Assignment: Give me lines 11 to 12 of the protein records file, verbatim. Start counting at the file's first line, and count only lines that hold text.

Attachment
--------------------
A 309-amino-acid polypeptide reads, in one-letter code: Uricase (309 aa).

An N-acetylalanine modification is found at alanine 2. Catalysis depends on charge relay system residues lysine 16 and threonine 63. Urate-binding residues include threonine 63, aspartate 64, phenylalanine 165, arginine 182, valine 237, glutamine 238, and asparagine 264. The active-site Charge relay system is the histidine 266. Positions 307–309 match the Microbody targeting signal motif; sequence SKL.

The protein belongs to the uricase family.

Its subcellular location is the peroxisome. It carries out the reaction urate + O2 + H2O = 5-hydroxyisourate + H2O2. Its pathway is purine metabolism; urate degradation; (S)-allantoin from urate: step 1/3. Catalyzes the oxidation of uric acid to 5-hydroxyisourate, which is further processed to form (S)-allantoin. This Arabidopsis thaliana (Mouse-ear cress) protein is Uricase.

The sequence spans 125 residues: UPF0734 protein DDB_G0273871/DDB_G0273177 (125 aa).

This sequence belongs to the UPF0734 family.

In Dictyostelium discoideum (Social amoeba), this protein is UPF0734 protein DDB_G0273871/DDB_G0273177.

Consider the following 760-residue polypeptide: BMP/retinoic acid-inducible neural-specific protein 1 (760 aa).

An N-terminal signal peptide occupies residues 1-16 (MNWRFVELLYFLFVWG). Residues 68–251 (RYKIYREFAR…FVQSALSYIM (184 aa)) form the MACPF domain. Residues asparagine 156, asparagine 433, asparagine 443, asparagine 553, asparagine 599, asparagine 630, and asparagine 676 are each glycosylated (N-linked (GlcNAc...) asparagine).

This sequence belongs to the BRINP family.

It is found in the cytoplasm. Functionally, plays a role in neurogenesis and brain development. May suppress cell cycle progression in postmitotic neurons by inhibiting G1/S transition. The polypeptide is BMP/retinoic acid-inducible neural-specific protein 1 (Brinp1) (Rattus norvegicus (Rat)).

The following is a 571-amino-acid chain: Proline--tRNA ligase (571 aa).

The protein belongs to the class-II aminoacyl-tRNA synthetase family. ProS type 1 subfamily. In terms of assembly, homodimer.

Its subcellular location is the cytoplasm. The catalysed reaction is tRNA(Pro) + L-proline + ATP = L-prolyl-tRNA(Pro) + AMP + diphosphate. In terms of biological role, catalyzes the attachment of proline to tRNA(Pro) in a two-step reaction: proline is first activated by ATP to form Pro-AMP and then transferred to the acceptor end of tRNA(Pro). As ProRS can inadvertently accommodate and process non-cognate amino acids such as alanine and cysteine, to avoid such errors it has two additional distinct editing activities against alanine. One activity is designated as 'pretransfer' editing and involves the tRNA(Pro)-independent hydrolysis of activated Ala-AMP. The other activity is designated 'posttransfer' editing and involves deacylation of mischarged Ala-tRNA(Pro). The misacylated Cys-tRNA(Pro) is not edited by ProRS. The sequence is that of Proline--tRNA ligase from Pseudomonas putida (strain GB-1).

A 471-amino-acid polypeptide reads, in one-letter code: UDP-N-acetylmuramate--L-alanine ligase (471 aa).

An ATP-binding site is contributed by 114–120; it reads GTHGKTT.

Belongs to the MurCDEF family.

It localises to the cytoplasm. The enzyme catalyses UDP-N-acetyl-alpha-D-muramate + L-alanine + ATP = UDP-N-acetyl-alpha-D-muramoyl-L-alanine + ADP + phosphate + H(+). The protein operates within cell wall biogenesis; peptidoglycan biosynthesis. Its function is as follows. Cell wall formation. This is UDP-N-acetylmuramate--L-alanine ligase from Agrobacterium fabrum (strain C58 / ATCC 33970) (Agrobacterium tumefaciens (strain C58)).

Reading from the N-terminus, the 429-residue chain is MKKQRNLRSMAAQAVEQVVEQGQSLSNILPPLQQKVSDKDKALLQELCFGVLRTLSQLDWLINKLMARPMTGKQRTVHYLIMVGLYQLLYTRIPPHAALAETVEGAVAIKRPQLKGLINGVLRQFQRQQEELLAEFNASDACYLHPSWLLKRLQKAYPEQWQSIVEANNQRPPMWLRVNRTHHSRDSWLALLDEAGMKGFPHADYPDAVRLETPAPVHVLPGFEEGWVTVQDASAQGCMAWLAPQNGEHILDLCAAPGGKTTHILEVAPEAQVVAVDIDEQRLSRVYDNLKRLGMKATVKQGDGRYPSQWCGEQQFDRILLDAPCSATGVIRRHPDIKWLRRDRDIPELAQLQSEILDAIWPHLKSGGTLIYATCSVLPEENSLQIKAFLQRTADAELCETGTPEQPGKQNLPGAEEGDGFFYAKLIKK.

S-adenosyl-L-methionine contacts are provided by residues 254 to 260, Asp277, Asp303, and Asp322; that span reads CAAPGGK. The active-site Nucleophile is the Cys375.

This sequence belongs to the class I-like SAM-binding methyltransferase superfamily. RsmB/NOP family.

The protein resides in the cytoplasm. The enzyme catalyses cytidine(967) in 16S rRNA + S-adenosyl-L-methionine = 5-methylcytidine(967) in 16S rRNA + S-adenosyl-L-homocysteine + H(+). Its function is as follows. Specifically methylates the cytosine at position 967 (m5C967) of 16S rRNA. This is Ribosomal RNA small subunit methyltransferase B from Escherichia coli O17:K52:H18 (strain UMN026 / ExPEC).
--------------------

It is found in the cytoplasm. Functionally, plays a role in neurogenesis and brain development. May suppress cell cycle progression in postmitotic neurons by inhibiting G1/S transition. The polypeptide is BMP/retinoic acid-inducible neural-specific protein 1 (Brinp1) (Rattus norvegicus (Rat)).

The following is a 571-amino-acid chain: Proline--tRNA ligase (571 aa).